[edit] Culture and people

Nagaland girl
Nagaland - Mannse
Nagaland girl
The tribes of Nagaland are,Sumi,Lothas, Angami, Ao, Chakhesang , Chang, Khiamniungan, Konyak, Phom, Pochury, Rengma,Sangtam, Yimchungru, Zeliang of which the Angamis, Aos, Lothas and Sumis are the largest Naga tribes. Tribe and Clan traditions and loyalties play an important part in the life of Nagas. Weaving is a traditional art handed down through generations in Nagaland. Each of the major tribes has its own unique designs and colors, producing shawls, shoulder bags, decorative spears, table mats, wood carvings and bamboo works. Tribal dances of the Nagas give an insight into the inborn reticence of the people. War dances and dances belonging to distinctive tribes are a major art form in Nagaland. Some of these are Moatsu, Sekrenyi, Tuluni and Tokhu Emong.

[edit] Language

Nagas speak 60 different dialects belonging to the Sino-Tibetan family of languages. Nagamese, a variant language form of Assamese and local dialects is the most widely spoken market language. Every tribe has their own mother tongue language but communicate with each other in Nagamese. As such Nagamese is not a mother tongue of any of the tribes and nor is it a written language. English, the official state language is widely spoken in official circles and is the medium for education in Nagaland.

[edit] Religion

Christianity is the predominant religion of Nagaland. The census of 2001 recorded the state's Christian population at 1,790,349 (90.02% of the state's population), making it one of the three Christian-majority states in India, and the only state where Christians form 90% of the population. The state has a very high church attendance rate in both urban and rural areas. The largest of Asia's churches dominate the skylines of Kohima, Dimapur and Mokokchung. Among Christians, Baptists are the predominant group constituting more than 75% of the state's population. Nagaland is known as "The most populated Baptist state in the world". The state's population is 1.988 million, out of which 90.02% are Christians[2]. 75% of the state's population profess the Baptist faith, thus making it more Baptist than Mississippi (in the southern United States), where 52% of its population is Baptist.[citation needed] Catholics, Revivalists, and Pentecostals are the other Christian denomination numbers. Catholics are found in significant numbers in parts of Wokha district as also in the urban areas of Kohima and Dimapur. Hinduism and Islam are minority religions in state, at 7.7% and 1.8% of the population respectively [3]. A small minority, less than 0.3%, still practise the traditional religions and are mainly concentrated in Peren and the Eastern districts.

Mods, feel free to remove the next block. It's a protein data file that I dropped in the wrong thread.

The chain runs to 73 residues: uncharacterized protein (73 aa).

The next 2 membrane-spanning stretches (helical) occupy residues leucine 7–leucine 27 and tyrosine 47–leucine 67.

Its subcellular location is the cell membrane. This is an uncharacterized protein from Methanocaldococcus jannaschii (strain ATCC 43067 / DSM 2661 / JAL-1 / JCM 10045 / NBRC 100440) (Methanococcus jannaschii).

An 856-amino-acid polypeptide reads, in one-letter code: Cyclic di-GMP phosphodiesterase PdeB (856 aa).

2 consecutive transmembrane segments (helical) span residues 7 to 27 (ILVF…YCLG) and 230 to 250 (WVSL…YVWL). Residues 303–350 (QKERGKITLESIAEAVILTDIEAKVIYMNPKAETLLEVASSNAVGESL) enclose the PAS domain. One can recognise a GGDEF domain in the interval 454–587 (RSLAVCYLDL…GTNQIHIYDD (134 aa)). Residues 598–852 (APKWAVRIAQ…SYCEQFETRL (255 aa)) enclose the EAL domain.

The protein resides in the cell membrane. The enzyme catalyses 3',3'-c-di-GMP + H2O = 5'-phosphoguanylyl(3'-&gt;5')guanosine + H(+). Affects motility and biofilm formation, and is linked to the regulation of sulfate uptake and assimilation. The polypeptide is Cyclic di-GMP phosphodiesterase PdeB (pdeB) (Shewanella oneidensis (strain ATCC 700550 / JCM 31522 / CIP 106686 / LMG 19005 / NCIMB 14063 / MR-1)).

[edit] Sobriquets/ Nicknames

  • "Gateway of Nagaland", "The Commercial Hub (of Nagaland)", "Melting Pot" - Dimapur
  • "Highland City", "Misty City" - Kohima
  • "Cultural capital (of Nagaland)", "Picture perfect city", "Aomolung",- Mokokchung
  • "Rice Bowls of Nagaland", "Land of milk and pig fat" - Jalukie valley; Tsurang-Changki valley
  • "Serpentine town"- Tuensang

[edit] Administration

District map of Nagaland
Nagaland - Mannse
District map of Nagaland